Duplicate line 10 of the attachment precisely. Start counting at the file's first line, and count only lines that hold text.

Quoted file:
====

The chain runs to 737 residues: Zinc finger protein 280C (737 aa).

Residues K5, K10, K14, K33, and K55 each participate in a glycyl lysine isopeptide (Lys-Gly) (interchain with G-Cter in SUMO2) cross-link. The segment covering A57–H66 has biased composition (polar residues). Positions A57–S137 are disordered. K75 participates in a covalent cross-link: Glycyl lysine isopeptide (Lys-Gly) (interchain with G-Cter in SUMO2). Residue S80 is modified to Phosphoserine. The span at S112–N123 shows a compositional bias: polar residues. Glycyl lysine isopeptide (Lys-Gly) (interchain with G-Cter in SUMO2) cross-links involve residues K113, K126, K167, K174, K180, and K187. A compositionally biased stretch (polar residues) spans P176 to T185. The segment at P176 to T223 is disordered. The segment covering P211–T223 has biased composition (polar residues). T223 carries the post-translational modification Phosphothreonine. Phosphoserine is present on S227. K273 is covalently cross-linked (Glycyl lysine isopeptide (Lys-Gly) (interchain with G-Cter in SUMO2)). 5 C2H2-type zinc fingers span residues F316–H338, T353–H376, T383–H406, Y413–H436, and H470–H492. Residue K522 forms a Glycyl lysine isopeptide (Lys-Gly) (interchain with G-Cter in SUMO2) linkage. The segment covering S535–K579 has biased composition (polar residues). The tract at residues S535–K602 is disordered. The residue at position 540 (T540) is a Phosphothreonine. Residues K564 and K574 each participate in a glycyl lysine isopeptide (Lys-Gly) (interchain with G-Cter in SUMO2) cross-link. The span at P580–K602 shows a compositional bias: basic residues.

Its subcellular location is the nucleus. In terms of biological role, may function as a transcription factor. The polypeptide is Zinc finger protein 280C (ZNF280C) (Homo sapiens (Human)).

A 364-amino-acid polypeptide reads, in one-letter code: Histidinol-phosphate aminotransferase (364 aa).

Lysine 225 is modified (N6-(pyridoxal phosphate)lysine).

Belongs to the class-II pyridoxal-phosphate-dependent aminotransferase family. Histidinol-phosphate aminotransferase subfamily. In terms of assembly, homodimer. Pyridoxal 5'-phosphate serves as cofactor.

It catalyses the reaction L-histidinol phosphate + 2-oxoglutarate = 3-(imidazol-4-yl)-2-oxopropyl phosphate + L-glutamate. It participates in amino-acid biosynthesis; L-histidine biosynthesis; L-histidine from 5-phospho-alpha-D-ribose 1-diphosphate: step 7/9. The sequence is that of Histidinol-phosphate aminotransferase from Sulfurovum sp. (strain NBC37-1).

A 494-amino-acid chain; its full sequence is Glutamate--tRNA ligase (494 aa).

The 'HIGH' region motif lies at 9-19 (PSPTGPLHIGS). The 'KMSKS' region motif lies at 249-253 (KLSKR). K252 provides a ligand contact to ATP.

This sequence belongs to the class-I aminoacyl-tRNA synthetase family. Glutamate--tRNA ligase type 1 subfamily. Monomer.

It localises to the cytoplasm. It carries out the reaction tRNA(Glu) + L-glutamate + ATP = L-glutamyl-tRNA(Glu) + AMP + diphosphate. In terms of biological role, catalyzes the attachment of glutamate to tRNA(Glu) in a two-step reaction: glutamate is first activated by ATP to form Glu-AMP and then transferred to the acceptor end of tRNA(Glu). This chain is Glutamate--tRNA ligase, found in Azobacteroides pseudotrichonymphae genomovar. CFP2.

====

This sequence belongs to the class-I aminoacyl-tRNA synthetase family. Glutamate--tRNA ligase type 1 subfamily. Monomer.